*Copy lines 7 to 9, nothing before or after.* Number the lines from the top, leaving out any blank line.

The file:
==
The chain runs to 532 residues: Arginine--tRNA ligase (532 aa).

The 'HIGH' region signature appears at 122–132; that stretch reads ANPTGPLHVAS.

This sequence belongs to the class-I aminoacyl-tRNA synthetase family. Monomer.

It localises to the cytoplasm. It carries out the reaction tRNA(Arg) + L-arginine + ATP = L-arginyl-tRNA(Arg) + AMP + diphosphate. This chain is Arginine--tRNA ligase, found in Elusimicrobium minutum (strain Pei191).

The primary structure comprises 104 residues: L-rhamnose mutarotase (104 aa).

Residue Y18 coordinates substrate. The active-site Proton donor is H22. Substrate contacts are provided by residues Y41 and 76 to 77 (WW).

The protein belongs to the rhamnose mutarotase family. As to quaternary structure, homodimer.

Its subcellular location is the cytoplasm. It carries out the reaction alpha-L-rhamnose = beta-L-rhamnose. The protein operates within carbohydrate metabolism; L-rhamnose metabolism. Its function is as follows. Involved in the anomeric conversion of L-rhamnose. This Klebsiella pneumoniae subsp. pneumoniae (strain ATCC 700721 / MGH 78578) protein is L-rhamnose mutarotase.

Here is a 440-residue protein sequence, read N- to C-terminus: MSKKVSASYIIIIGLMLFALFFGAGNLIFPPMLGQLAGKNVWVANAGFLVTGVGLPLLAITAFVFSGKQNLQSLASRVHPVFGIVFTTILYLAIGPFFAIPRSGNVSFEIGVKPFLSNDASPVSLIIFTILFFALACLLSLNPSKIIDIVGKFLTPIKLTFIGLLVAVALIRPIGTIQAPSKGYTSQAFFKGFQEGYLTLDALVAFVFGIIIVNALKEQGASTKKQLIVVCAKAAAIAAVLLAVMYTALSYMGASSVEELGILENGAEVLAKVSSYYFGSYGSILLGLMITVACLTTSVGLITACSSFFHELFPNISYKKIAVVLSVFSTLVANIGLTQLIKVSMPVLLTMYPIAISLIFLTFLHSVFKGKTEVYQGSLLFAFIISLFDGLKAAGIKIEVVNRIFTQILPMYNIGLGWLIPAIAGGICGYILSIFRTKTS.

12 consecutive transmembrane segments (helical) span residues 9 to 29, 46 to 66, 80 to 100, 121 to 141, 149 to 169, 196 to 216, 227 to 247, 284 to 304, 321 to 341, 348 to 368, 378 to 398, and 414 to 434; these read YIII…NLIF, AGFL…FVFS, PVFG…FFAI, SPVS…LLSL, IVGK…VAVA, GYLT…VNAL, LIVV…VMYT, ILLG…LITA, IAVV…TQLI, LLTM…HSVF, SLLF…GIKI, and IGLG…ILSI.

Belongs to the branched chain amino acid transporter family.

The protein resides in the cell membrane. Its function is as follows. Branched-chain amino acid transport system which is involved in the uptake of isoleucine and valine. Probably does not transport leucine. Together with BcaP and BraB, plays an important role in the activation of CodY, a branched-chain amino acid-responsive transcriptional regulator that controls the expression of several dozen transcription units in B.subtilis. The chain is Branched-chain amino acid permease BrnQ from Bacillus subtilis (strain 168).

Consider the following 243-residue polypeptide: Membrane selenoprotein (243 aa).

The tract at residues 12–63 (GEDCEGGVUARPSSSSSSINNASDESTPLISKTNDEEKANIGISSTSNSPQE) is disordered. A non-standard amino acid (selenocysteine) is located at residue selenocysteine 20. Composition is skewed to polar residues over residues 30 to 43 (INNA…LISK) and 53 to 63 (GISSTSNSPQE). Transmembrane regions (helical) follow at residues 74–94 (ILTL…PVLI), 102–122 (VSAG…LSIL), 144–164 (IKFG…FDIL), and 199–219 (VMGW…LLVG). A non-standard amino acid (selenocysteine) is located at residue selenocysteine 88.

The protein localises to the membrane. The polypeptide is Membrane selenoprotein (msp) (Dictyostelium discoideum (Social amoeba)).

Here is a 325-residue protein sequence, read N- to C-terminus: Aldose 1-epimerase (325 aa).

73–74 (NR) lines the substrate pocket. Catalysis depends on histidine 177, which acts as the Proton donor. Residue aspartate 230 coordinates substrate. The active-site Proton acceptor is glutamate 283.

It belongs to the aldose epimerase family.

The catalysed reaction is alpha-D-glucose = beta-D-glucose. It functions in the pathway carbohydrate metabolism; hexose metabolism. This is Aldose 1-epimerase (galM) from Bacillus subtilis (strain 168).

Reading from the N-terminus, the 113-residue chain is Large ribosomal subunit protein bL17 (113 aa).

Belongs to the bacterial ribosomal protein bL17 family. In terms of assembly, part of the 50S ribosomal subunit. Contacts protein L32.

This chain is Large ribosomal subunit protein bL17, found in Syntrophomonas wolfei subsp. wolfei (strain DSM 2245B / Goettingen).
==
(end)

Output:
The protein belongs to the rhamnose mutarotase family. As to quaternary structure, homodimer.

Its subcellular location is the cytoplasm. It carries out the reaction alpha-L-rhamnose = beta-L-rhamnose. The protein operates within carbohydrate metabolism; L-rhamnose metabolism. Its function is as follows. Involved in the anomeric conversion of L-rhamnose. This Klebsiella pneumoniae subsp. pneumoniae (strain ATCC 700721 / MGH 78578) protein is L-rhamnose mutarotase.

Here is a 440-residue protein sequence, read N- to C-terminus: MSKKVSASYIIIIGLMLFALFFGAGNLIFPPMLGQLAGKNVWVANAGFLVTGVGLPLLAITAFVFSGKQNLQSLASRVHPVFGIVFTTILYLAIGPFFAIPRSGNVSFEIGVKPFLSNDASPVSLIIFTILFFALACLLSLNPSKIIDIVGKFLTPIKLTFIGLLVAVALIRPIGTIQAPSKGYTSQAFFKGFQEGYLTLDALVAFVFGIIIVNALKEQGASTKKQLIVVCAKAAAIAAVLLAVMYTALSYMGASSVEELGILENGAEVLAKVSSYYFGSYGSILLGLMITVACLTTSVGLITACSSFFHELFPNISYKKIAVVLSVFSTLVANIGLTQLIKVSMPVLLTMYPIAISLIFLTFLHSVFKGKTEVYQGSLLFAFIISLFDGLKAAGIKIEVVNRIFTQILPMYNIGLGWLIPAIAGGICGYILSIFRTKTS.